“And Isaiah said the same thing in another place: “If the Lord of Heaven’s Armies had not spared a few of our children, we would have been wiped out like Sodom, destroyed like Gomorrah.””
Romans 9:29 NLT
Paul included a Scripture reference to a verse spoken by Isaiah, who, in turn, referred to an act of God’s judgement on two towns named Sodom and Gomorrah. Even today there will be many who know what these towns were guilty of, with a sexual act even named after the inhabitants of Sodom.
Genesis 13:13 recorded the problem with Sodom and Gomorrah, “But the people of this area were extremely wicked and constantly sinned against the Lord”. In fact, in Genesis 18:20, God involved Himself personally. We read, “So the Lord told Abraham, “I have heard a great outcry from Sodom and Gomorrah, because their sin is so flagrant””. And in Genesis 18 we read about how Abraham interceded for the people of Sodom and Gomorrah, in case there were some good people in these towns, to prevent their destruction. Genesis records the experience of two angels who were sent to Sodom, and the subsequent destruction of all the wicked towns and villages in that area. However, Abraham’s intercessory prayers were heeded and his nephew Lot, along with his daughters, were saved. In those days, judgement and justice followed sinful acts. Aren’t we glad we live in this age of God’s grace?
But Paul quoted Isaiah 1:9 in our verse from Romans 9 today. The first chapter of Isaiah is a prophetic message to a rebellious and sinful people. The prophecy he recorded is just as relevant to Western societies today. Isaiah 1:2, 4, “Listen, O heavens! Pay attention, earth! This is what the Lord says: “The children I raised and cared for have rebelled against me. … Oh, what a sinful nation they are— loaded down with a burden of guilt. They are evil people, corrupt children who have rejected the Lord. They have despised the Holy One of Israel and turned their backs on him”. Sound familiar? Isaiah continues, “Why do you continue to invite punishment? Must you rebel forever? …” (Isaiah 1:5a). And then we reach the verse quoted by Paul, “If the Lord of Heaven’s Armies had not spared a few of us, we would have been wiped out like Sodom, destroyed like Gomorrah” (Isaiah 1:9).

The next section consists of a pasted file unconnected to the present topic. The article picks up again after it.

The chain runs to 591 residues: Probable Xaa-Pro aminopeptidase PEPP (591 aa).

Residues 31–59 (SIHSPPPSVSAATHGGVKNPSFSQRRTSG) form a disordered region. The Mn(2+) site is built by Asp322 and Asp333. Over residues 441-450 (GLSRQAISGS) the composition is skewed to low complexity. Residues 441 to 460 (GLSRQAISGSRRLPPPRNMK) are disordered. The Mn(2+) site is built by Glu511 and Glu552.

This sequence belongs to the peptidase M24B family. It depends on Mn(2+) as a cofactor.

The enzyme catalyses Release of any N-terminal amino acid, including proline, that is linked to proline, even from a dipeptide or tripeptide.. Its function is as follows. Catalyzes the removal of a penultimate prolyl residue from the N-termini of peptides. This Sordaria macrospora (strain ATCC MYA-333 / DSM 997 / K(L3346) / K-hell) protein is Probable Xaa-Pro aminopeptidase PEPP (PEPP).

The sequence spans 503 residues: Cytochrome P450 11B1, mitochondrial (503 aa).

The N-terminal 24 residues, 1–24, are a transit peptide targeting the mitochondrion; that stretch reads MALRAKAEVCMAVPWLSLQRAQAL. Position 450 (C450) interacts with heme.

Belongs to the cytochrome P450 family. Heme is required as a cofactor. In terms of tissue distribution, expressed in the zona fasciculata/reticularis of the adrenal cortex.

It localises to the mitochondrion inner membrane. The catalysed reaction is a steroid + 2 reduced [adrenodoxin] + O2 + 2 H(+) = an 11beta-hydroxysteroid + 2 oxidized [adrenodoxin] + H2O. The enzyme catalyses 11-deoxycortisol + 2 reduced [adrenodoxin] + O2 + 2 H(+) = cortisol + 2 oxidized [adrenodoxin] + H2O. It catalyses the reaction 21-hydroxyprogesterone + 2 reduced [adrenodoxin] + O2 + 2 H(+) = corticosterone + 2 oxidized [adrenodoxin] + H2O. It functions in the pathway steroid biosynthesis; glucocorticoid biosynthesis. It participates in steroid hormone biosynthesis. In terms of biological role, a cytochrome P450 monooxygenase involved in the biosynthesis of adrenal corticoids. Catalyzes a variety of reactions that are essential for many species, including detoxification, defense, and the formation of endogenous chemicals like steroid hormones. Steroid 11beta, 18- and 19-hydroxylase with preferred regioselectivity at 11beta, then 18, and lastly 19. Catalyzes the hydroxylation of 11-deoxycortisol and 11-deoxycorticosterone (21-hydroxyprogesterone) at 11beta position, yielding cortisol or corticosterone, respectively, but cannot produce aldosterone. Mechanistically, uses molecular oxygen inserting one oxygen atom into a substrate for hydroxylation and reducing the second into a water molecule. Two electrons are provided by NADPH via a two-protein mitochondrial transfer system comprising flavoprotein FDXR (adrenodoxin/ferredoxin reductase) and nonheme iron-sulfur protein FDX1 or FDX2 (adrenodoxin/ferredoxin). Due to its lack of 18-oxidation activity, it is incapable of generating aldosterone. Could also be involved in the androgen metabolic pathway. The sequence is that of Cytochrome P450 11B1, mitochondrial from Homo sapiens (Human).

Isaiah’s prophecy was a stern warning from God, and he had some specific observations about the problem. We read, “Listen to the Lord, you leaders of “Sodom.” Listen to the law of our God, people of “Gomorrah.” When you come to worship me, who asked you to parade through my courts with all your ceremony? … I want no more of your pious meetings. When you lift up your hands in prayer, I will not look. Though you offer many prayers, I will not listen, for your hands are covered with the blood of innocent victims” (Isaiah 1:10, 12-13b, 15). It’s all about the state of our hearts. Do we have “heart dis-ease”, not really connecting with God, but going through the motions anyway? We go to church but often wonder why. We kneel when we are supposed to. We outwardly put our body and hands into a prayer pose, but there is nothing within us that supports it. We say all the right things but don’t back them with our thoughts and spirits. Isaiah wrote in chapter 29:13, “And so the Lord says, “These people say they are mine. They honour me with their lips, but their hearts are far from me. And their worship of me is nothing but man-made rules learned by rote”. Aren’t we glad about God’s patience?
There is only one way into God’s presence, and that is with our hearts firmly aligned with His. We stay close to Him, trusting and following Him in the ways He has ordained for us. And, like Abraham, we intercede for the people in society around us, grateful for having the time to communicate the Good News of eternal life. There will be a day when the earth as we know it will be destroyed, but until then we keep plugging away, grateful for God’s grace and mercy.
Dear God. We have promised to serve You until the end. There is no other way to eternal life. Amen.